In his afterword to a 1977 paperback collection called The Best of Philip K. Dick, PKD writes about the notion of questioning reality. At one point, Dick says the world made “sense” to him:
“I used to dig in the garden, and there isn’t anything fantastic or ultradimensional about crab grass…unless you are a sf writer, in which case, pretty soon you’re viewing crabgrass with suspicion. What are its real motives? And who sent it in the first place? The question I always found myself asking was, What is it really?”
Looking back on his work today, on the 86th anniversary of Dick’s birthday, the escape from the conspiracy of the mundane is a concept that certainly dominates the oeuvre of perhaps the most famous science fiction author ever. And why not? Don’t we all wish our lives were a little more interesting, a little more fantastic than perhaps they are?
Dick takes this notion one step further in his fiction by having his characters frequently wrapped up in an oppressively mundane society. In the famous story “We Can Remember It For You Wholesale,” a bored, lonely man wants exciting memories of having been to Mars. Luckily, in this future, the technology to insert such memories like this is totally possible. There’s just one catch: they can’t place a false memory in your head if you already possess a previously existing one based in actual experience. This is exactly what happens to Douglas Quail; he’s already been to Mars. And been a secret agent. And saved the world from an alien invasion.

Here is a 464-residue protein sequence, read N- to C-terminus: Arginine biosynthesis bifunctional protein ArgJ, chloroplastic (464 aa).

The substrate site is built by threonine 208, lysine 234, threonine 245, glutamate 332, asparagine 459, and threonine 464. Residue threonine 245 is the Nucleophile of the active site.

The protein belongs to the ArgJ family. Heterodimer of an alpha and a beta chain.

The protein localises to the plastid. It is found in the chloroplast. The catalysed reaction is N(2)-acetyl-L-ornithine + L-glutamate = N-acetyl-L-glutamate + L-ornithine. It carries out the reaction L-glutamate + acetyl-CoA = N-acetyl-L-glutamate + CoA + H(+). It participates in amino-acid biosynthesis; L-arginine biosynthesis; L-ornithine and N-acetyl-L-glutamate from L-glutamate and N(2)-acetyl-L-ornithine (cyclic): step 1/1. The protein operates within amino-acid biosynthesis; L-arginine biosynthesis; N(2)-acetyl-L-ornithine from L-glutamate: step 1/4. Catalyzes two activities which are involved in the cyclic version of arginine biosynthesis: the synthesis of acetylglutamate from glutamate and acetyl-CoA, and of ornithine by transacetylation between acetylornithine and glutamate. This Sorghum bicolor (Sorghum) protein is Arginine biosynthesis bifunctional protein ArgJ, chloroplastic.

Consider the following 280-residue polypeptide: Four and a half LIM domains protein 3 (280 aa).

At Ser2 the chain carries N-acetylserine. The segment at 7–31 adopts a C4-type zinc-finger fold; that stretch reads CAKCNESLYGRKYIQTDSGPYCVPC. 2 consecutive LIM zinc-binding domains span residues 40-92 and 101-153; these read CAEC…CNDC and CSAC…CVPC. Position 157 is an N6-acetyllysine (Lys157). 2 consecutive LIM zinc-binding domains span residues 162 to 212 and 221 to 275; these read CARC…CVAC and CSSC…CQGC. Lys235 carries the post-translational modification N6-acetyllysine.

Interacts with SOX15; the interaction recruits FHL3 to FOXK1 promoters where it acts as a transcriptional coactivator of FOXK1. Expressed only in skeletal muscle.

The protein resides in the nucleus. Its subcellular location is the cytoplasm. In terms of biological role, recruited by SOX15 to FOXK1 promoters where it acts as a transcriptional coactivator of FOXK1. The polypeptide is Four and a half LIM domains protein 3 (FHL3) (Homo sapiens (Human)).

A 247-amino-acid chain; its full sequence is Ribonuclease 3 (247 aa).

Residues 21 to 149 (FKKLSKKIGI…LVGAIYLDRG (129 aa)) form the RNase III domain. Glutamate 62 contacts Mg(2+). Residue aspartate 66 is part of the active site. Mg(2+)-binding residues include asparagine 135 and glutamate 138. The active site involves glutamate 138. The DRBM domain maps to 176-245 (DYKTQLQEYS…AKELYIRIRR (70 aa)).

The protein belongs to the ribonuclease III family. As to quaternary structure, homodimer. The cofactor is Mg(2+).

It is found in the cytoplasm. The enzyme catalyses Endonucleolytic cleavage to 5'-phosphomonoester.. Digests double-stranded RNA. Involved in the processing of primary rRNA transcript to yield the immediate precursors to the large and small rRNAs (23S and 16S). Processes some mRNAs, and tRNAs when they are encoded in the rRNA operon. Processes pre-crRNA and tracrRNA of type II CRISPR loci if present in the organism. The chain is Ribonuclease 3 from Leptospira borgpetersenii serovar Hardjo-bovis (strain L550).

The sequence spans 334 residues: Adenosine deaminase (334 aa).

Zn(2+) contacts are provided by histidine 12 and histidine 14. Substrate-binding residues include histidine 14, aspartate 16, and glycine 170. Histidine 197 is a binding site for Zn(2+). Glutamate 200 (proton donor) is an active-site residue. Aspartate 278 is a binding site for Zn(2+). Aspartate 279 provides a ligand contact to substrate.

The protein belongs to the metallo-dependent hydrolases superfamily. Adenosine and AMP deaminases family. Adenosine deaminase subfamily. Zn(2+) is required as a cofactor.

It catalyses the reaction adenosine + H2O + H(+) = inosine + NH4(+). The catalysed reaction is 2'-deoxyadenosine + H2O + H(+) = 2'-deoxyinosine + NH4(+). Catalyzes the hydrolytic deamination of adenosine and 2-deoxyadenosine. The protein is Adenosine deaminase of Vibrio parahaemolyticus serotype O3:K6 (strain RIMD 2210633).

Dick’s brilliant novel Do Androids Dream of Electric Sheep? plays with the problem of defining the limits of humanity and raises the question of whether artificial life forms can be truly human. Would it even be possible for a replicant to truly know and understand themselves? This idea of having a secret true identity, hidden even from ourselves, is part of what makes Philip K. Dick so popular. The fantastical underpinnings of life are hidden in plain sight. We might have saved the world from aliens. Your girlfriend or boyfriend might be a robot. This all may be only happening in your mind. In his awesome short story “The Preserving Machine,” a kind of mad scientist tries to physically transform beautiful pieces of music into tactile, vicious creatures that will survive any sort of cataclysm.
And the work of Philip K. Dick is just like that: beautiful ideas crafted into hard-hitting, enduring stories which will continue to survive, probably well beyond the day in which all of his futuristic dreams of more-human-than-human robots and reality generators become a part of our everyday, mundane existence.
This article was originally published December 16, 2012